LENOX -- The future of Boston University's Tanglewood Institute, housed in an ornate mansion on a campus halfway between downtown and the summer home of the Boston Symphony Orchestra, is on the line, university officials confirmed.
The summer institute for 250 to 300 high school music students is not connected with the BSO nor with the orchestra's Tanglewood Music Center, which hosts more than 150 college-age and advanced young professional musicians. But BUTI students perform at Ozawa Hall and other sites on the Tanglewood grounds.
"We are reviewing the status of BUTI to determine if we're making the best use of limited resources to advance the mission of BU's College of Fine Arts," Colin Riley, executive director of media relations, said in a brief telephone interview.
"The review is ongoing and no decisions have been made," Riley added. In response to unconfirmed reports that the BUTI campus at 45 West St. may be for sale, he said: "It is not on the market to my knowledge."
The dean of BU's College of Fine Arts, Benjamin Juarez, was out of the country Friday and not available for comment.
A Facebook petition seeking support for BUTI has been circulating as a joint effort of concerned faculty members.
"We're seeing more writing on the wall that there isn't a solution in sight," said Samuel Solomon, a BU School of Fine Arts faculty member who also teaches at the summer institute.
"Many of us wanted to sound the alarm some time ago," he added, but until recently had kept quiet out of respect for the university.
According to Solomon, the Lenox campus has been "underfunded and is in a considerable state of disrepair." He cited corroded water pipes, mold on the walls and other issues.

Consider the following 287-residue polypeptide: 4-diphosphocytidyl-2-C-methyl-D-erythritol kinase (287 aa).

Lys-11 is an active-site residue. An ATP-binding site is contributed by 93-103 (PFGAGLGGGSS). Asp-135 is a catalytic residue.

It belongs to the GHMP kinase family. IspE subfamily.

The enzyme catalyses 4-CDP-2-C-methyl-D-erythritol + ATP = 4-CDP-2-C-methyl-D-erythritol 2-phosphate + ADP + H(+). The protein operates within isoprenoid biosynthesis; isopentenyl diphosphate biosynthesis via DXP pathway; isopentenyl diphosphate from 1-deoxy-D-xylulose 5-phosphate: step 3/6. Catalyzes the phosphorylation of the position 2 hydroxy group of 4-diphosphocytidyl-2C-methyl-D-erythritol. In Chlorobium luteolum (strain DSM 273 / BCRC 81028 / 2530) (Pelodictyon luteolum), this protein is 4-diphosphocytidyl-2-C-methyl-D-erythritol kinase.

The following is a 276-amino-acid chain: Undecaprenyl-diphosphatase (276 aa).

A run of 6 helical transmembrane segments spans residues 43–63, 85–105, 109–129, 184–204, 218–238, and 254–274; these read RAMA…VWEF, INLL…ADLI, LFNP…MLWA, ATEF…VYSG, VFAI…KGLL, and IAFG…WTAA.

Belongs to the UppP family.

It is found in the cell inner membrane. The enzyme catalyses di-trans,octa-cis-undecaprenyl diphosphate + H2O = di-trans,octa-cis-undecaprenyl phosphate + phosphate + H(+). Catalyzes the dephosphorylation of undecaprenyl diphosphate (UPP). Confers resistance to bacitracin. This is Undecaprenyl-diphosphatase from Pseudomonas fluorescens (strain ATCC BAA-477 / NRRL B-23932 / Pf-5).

"There's been no real investment to make it sustainable," he added. "There are some historic buildings but it's come to the point where it may not be safe to have kids there."
One scenario would relocate the BUTI program to the university's Boston campus, said Solomon. He explained that the university has suffered from federal budget cuts under what is known as the sequester. He cited a medical research program at BU that had to be eliminated, causing layoffs.
"The sequester has made BU tight about what programs they're funding," he said. "BU is definitely hurting and they're trying to cut where they can."
Solomon cited uncertainty in the university's administration on whether the summer institute is of direct value. "BU probably looks at this property as a money pit," he said.
"The whole reason it's excellent is that it's in the Berkshires," Solomon said.
BUTI opened at 1966 at the invitation of the BSO's music director at the time, Erich Leinsdorf, as a counterpart to the TMC. According to BU's website, the institute "is recognized internationally as the premiere summer training program for aspiring high school-age musicians and is the only program of its kind associated with one of the world's great symphony orchestras."
The West Street campus formerly housed Holliston Junior College and, before that, the Windsor Mountain School for Girls until Boston University acquired it about 30 years ago. More recently, it was the site of the short-lived Berkshire Country Day School's high-school program.
Currently, 80 percent of BUTI's music activities are held off-campus in space rented from Berkshire Country Day School and the Morris Elementary School, among other locations.
"We've been scouring the area for facilities," Solomon said. "But there's nothing in the area to fill this role. The only option would appear to be to relocate it."
As a former BUTI and TMC student for six summers, Solomon, a percussionist, noted that the program's location adjacent to Tanglewood has been its major asset. He pointed out that students have access to all Boston Symphony and Tanglewood Music Center concerts, rehearsals, master classes, visiting artists, composers, performers and conductors.
"That's where the real education happens," he said. "That's the thing we're fighting for."
To contact Clarence Fanto:
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